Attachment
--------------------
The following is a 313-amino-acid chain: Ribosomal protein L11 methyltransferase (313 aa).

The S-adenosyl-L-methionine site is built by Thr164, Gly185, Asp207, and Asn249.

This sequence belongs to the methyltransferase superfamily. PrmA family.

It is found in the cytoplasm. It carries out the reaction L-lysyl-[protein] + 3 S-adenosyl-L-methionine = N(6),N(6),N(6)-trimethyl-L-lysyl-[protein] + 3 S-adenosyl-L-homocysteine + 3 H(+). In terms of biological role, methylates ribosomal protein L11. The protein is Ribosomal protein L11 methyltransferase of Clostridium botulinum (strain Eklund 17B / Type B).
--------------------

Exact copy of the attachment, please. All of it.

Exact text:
The following is a 313-amino-acid chain: Ribosomal protein L11 methyltransferase (313 aa).

The S-adenosyl-L-methionine site is built by Thr164, Gly185, Asp207, and Asn249.

This sequence belongs to the methyltransferase superfamily. PrmA family.

It is found in the cytoplasm. It carries out the reaction L-lysyl-[protein] + 3 S-adenosyl-L-methionine = N(6),N(6),N(6)-trimethyl-L-lysyl-[protein] + 3 S-adenosyl-L-homocysteine + 3 H(+). In terms of biological role, methylates ribosomal protein L11. The protein is Ribosomal protein L11 methyltransferase of Clostridium botulinum (strain Eklund 17B / Type B).